Sunday, 18 June 2017

140th Birthday of W. Lacey Amy

140th Birthday of W. Lacey Amy

 This year Canada celebrates its 150 anniversary. Lacey Amy was born ten years later.

W. Lacey Amy was born in Sydenham, Ontario, Canada, 9 June 1877. He is best remembered as ‘Luke Allan’ the novelist and by the series of 25 Blue Pete novels based on life in the 1910’s featuring Canadian Mountie Westerns.

On this his birthday, it is well to thank the individuals and institutions that have helped to provide up-to-date information on this almost forgotten Canadian. Unfortunately, there was little systematic research in the beginning of my studies of the author.
While indexing The Wide World, a monthly magazine from July 1918, for the ‘fictionmags’ group of periodical experts, an article on The Empire’s Only Eskimo Soldier caught interest. Fully illustrated, featuring a Canadian Eskimo from Labrador, it has been reproduced.
Subsequent research into John Shewak turned up three other journalistic reports about our soldier and his previous life, mostly thanks to the archives of Memorial University (Newfoundland and Labrador).

The journalist, W. Lacey Amy, interested this researcher and thanks to web searches, the travels of Lacey Amy quickly became apparent as did his pseudonym ‘Luke Allan’. Remote Canada 100 Years Ago, currently under revision, with additional stories, is a collection of travelogues by Lacey Amy.
In that research, it was discovered that he had been the owner of The Medicine Hat Times, circ. 1913. Kris Samraj, non-fiction librarian at the Medicine Hat Library was kind enough to forward all of the private research provided by a distant relative of Lacey Amy. This elderly niece from Brandon, Manitoba, provided some key information. (The only contact was a phone call—no web featured communication was possible.) It should be noted that Lacey Amy had no offspring.

As Luke Allan emerged as a ‘popular’ author in England, it also became apparent that fame is fleeting, his 45 novels were most difficult to locate. Often AbeBooks.Com and AddAll.Com had to be resorted to fetch copies of his works.
About 15 novels were delivered as digital files from libraries or as interlibrary loans (ILL). Memorial University provided more stories on John Shiwak and I believe one of Lacey Amy’s travel articles. (There are four stories on Labrador and Newfoundland.)
The University of New Brunswick provided at least one ILL of Detective Muldrew series of murder mystery novels.
Although ‘Luke Allan’ was translated into French, it appears that those books never crossed from France.
In Ontario, the University of Toronto Libraries have contributed much to what we know. Similarly, the Library and Archives, Canada have been most helpful. Back in 1989, Claudio Murri, an Italian exchange student penned The Life and Opinions of William Lacey Amy. Thoughtfully he provided one copy of that paper to the Arts and Letters Society of Toronto. The current archivist, Scott James, was able to provide the paper, a photograph of the author and some details—for instance he was at one time the club librarian, and was made a lifelong member! Mr. Murri was very pleased to be contacted about his paper and remembered it fondly—it provided many details which would otherwise be lost.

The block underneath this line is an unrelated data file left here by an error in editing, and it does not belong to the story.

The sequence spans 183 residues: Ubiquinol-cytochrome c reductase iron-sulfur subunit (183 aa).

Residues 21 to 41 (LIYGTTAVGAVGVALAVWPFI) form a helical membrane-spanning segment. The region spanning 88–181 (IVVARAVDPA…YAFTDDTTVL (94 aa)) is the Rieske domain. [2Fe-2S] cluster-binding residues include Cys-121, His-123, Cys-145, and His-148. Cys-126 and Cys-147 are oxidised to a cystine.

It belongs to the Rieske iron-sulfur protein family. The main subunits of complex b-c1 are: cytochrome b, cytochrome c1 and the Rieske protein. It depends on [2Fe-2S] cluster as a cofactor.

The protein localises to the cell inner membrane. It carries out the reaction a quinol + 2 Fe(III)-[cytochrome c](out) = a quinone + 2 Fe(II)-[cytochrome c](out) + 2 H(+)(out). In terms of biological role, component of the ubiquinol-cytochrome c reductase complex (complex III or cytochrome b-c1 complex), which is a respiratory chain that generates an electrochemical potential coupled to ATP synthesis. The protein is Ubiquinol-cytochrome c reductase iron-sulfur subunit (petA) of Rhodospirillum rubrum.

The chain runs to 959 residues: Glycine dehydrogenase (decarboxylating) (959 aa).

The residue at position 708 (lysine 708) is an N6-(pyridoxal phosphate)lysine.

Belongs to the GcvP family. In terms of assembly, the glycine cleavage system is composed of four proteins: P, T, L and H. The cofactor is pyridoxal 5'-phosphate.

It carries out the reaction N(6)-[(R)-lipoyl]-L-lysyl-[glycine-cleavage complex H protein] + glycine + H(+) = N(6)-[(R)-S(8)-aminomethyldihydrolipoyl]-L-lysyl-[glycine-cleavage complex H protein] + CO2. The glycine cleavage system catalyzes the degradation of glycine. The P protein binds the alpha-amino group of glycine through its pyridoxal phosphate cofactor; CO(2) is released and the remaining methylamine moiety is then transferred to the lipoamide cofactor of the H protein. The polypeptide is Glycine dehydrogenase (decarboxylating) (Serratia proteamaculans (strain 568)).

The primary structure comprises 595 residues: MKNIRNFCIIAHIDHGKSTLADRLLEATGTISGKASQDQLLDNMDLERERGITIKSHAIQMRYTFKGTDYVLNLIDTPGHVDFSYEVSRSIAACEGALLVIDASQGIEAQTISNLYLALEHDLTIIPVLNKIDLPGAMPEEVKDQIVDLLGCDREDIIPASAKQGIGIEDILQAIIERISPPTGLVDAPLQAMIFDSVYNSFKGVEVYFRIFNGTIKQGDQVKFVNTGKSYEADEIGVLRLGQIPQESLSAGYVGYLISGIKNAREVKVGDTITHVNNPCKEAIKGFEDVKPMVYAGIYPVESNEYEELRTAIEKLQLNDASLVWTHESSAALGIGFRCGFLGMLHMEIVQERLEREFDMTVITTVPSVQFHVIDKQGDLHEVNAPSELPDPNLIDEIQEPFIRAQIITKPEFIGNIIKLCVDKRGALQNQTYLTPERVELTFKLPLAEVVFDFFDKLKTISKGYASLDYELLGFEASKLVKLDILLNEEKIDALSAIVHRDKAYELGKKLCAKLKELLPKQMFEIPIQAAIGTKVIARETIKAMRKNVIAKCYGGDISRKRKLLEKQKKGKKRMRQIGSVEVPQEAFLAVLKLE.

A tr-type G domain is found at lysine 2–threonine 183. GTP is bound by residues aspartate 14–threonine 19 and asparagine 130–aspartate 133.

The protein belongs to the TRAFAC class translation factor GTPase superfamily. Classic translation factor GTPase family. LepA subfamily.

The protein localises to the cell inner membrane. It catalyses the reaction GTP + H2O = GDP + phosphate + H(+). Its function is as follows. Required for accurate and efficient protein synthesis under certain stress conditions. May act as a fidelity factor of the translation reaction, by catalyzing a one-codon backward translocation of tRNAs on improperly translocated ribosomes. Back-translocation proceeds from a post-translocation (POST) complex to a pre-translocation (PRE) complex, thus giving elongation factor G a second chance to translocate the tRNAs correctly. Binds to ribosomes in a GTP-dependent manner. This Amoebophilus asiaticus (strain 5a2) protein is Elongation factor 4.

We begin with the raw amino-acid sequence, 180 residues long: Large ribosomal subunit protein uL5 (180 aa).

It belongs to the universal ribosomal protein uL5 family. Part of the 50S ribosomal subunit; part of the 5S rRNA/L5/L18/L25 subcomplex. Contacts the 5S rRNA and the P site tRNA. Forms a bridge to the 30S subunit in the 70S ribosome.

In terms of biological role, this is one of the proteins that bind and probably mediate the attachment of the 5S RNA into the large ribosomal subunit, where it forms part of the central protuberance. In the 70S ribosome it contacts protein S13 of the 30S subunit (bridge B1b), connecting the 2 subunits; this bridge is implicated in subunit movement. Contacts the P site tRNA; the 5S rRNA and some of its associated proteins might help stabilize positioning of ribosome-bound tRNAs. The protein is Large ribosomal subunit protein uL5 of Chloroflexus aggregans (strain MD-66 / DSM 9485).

Still in Ontario, there were other institutions that provided valuable information.
Alberta seemed to know the connection of ‘Luke Allan’ with that province quite well. Of course all of Blue Pete books, some 25 featured Alberta. But perhaps another 10 non-series novels feature early Alberta. The biggest find here was four dust-jacket images; these are an advertizing time capsule. They represent and art of the period (1930s) that still inspires. (These images will appear in An Illustrated Bibliography of Lacey Amy.)
Finally in Canada, one of the novels was provided from British Columbia.
Not to be forgotten, The Library of Congress and the British Library have provided stories and research on the author. The Library of Congress, in recent personal communication described one missing source as an ‘orphan novel’. The Pace, “this story forms the psychological study of a young man who is both spiritually and morally down and out. He is sick of modern frivolities and seeks refuge in the Canadian Rockies. Here he meets the girl of his heart, who infuses new hope and life into his erstwhile jaded existence.”
The Short Stories of Lacey Amy includes five of his short stories.
Stories from the Great War is a collection of his articles on World War I.

So, Happy Birthday, W. Lacey Amy, I hope you appreciate all the work done by individuals and institutions across Canada and the world.

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As an armed forces brat, we lived in Rockcliff (Ottawa), Namao (Edmonton), Southport (Portage La Prairie), Manitoba, and Dad retired to St. Margaret's Bay, NS.
Working with the Federal Govenment for 25 years, Canadian Hydrographic Service, mostly. Now married to Gail Kelly, with two grown children, Luke and Denyse. Retired to my woodlot at Stillwater Lake, NS, on the rainy days I study the life and work of A. Hyatt Verrill 1871-1954.